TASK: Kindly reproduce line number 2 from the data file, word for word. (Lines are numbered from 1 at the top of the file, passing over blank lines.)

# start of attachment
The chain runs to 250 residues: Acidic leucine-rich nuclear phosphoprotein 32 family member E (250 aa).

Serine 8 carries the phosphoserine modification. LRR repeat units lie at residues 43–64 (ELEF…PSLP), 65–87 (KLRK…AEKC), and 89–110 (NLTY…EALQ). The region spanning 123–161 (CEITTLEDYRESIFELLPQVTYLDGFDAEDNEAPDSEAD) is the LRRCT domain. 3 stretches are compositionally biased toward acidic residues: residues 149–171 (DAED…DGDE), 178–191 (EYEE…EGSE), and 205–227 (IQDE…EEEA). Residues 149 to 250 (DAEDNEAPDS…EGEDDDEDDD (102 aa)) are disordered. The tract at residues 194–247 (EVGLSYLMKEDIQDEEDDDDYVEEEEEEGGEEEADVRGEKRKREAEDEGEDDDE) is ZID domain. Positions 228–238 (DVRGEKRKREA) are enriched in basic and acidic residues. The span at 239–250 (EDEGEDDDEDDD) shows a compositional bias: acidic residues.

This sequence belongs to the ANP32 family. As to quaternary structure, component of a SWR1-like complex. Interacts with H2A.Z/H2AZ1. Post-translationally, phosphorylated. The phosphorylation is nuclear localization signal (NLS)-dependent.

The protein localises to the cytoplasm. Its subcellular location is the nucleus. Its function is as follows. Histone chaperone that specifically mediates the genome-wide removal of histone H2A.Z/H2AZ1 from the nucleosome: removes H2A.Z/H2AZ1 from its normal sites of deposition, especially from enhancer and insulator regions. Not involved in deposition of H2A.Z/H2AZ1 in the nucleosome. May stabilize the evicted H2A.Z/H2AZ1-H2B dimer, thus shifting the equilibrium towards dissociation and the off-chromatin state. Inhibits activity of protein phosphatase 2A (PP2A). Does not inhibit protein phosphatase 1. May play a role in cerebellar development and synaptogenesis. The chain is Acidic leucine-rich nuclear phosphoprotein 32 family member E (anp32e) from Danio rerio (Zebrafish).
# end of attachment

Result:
Serine 8 carries the phosphoserine modification. LRR repeat units lie at residues 43–64 (ELEF…PSLP), 65–87 (KLRK…AEKC), and 89–110 (NLTY…EALQ). The region spanning 123–161 (CEITTLEDYRESIFELLPQVTYLDGFDAEDNEAPDSEAD) is the LRRCT domain. 3 stretches are compositionally biased toward acidic residues: residues 149–171 (DAED…DGDE), 178–191 (EYEE…EGSE), and 205–227 (IQDE…EEEA). Residues 149 to 250 (DAEDNEAPDS…EGEDDDEDDD (102 aa)) are disordered. The tract at residues 194–247 (EVGLSYLMKEDIQDEEDDDDYVEEEEEEGGEEEADVRGEKRKREAEDEGEDDDE) is ZID domain. Positions 228–238 (DVRGEKRKREA) are enriched in basic and acidic residues. The span at 239–250 (EDEGEDDDEDDD) shows a compositional bias: acidic residues.